When buying a property, it’s important to know what you’re getting. The type of room is just as important as the numbered count.

Most people grasp that bathrooms can very in size and shape. For example, 2 piece bathrooms are typically considered “half baths” while 3+ pieces are considered “full”. Most MLS listings, however, do not specify the number of pieces in each bathroom. It is ultimately up to the buyer to make the determination whether a bathroom is considered half or full. This is fairly common in today’s marketplace and most professionals in Real Estate would not consider it to be a novel concept. What may come as a surprise, however, is that bedrooms in Condominiums can be the same way.

I’ll admit, I never thought I’d run into an issue where REALTORS and builders no longer agree on what constitutes a “room”. However, after taking a client on a number of “1 bedroom” showings, its time to address the proverbial elephant in the room…or lack thereof.

In our post on Legal Basement Apartments, we outlined exactly what made a basement dwelling unit considered legal. The most common inquiry received on our site is regarding the bedroom. The question commonly raised is “Can a room without a window be considered a bedroom?”.

According to the Ontario Building Code, rooms without windows cannot be considered Bedrooms.

3.7.2.1. Window Areas

(1) Except as provided in Sentences (2) and (3) or otherwise permitted, every room used for sleeping in any building, and every principal room such as living room, dining room or combination of them in dwelling units shall be provided with windows having areas conforming to Part 9, except that Article 9.9.10.1. does not apply.

(n.b. –  9.9.10.1, as referenced above, discusses egress requirements and situations where windows must double as an exit)

After a handful of showings of Downtown Toronto 1 Bedroom Condos, my client & I became increasingly frustrated. We’d walk into a unit and be confronted with a studio layout, complete with a windowless central bedroom & a sliding glass door. We’d leave the showing frustrated and confused as to how an internal room could be considered a bedroom.

This suite is advertised on Toronto’s MLS as having “1 bedroom”

As it turns out, the Ontario Building Code has a loophole that allows this to be acceptable. It’s referred to as an Alternative Solution.

The Ontario Building Code’s compliance section reads as follows:

1.2.1.1 Compliance with Division B

(1) Compliance with Division B shall be achieved,

(a) by complying with the applicable acceptable solutions in Division B, or

(b) by using alternative solutions that will achieve the level of performance required by the applicable acceptable solutions in respect of the objectives and functional statements attributed to the applicable acceptable solutions in MMAH Supplementary Standard SA-1, “Objectives and Functional Statements Attributed to the Acceptable Solutions”.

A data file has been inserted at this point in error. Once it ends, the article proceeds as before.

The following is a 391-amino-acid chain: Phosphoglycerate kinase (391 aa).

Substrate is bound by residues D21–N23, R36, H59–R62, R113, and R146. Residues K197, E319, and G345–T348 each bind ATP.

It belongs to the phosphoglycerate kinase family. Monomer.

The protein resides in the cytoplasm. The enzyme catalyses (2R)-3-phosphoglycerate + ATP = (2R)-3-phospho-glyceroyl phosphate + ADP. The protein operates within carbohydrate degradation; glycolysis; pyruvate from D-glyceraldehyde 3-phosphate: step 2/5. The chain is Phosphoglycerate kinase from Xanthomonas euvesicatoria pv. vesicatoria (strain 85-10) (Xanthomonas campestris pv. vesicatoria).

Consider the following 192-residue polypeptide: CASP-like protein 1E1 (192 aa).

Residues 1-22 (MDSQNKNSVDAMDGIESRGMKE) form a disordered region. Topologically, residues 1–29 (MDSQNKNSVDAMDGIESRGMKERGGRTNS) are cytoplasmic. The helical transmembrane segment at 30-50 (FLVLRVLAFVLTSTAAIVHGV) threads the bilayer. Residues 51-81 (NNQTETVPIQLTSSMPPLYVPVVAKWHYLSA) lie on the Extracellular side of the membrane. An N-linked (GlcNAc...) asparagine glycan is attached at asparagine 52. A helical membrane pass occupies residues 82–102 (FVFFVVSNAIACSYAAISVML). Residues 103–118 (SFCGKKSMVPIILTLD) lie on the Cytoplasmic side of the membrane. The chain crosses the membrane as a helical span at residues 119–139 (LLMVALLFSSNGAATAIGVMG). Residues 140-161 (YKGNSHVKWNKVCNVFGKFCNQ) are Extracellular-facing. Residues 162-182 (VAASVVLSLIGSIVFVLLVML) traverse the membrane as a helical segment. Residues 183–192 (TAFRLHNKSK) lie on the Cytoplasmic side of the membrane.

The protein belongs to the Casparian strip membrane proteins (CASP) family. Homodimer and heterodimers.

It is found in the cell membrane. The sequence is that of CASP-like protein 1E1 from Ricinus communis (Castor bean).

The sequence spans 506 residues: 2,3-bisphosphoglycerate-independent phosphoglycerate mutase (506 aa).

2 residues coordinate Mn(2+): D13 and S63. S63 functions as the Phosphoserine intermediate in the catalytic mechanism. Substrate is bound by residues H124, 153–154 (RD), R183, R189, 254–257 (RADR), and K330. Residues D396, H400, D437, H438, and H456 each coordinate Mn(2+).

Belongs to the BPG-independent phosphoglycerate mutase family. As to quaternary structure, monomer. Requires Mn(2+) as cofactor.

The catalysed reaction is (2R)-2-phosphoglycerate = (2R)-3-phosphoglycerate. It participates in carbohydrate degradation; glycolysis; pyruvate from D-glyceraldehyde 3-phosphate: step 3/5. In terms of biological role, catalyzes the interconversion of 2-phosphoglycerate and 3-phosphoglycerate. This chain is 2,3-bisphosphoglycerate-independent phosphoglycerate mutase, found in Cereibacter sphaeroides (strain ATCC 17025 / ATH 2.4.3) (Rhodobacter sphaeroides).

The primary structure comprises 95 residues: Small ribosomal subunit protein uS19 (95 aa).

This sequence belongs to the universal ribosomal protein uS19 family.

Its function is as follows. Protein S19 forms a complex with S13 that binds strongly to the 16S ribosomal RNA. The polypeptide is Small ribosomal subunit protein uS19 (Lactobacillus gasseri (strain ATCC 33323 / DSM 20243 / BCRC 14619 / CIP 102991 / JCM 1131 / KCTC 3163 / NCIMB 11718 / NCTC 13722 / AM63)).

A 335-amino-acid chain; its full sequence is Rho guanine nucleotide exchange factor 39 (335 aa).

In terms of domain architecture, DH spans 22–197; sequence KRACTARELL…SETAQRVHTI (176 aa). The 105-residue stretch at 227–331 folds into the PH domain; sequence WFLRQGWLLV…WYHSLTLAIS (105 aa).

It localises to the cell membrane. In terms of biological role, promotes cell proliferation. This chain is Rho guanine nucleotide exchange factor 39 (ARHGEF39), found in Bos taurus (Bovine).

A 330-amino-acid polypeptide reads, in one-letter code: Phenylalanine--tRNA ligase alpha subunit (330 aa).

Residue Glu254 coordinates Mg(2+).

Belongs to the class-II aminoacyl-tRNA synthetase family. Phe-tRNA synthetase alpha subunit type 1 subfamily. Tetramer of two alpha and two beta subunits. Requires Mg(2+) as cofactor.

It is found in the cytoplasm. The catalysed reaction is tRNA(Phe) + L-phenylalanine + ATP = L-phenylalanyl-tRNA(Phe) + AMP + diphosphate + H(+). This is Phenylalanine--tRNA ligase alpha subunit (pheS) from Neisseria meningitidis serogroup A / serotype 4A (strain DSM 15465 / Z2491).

(2) For the purposes of Clause (1)(b), the level of performance in respect of a functional statement refers to the performance of the functional statement as it relates to the objective with which it is associated in MMAH Supplementary Standard SA-1, “Objectives and Functional Statements Attributed to the Acceptable Solutions”.

So how does an Alternative Solution apply to this circumstance? Can a windowless bedroom have an acceptable “Alternative Solution”?

The answer lies in a Building Code Commission decision, resulting from a dispute between a Builder and the Municipality of Guelph. This famous decision (BCC Ruling No. 14-03-1366) determined that windowless bedrooms in condominiums CAN indeed be considered bedrooms.

It is the decision of the Building Code Commission that the parts of the architectural design, that include suites that have an interior rear bedroom without an exterior window or skylight, provides sufficiency of compliance with Sentence 9.7.1.2.(1) of Division B, of the Building Code, for the proposed construction of a seven storey Group C residential building for the Solstice Condominiums at 1291 Gordon Street, City of Guelph, Ontario.

However, as with most areas of life, just because one can do something doesn’t mean one should. Its not hard to understand why Developers would immediately take advantage of such loophole. An interior bedroom would mean that developers can build narrower, deeper units, fitting more “1 bedroom” units per floor plate. The result is more bedrooms per condominium unit available for sale and, in turn, higher profits.

Developers & REALTORS that allow such marketing t0 continue, create havoc for the Real Estate Community in Ontario. Although a Condominium bedroom without windows is legitimate, it is far less desirable than a bedroom with windows. Without any distinction between the two architectural styles, real estate statistics become increasingly muddled.

Statistically speaking, units with more bedrooms tend to sell for higher amounts. However, if those bedrooms are being artificially constructed for the sake of a statistic, what merit do those numbers have?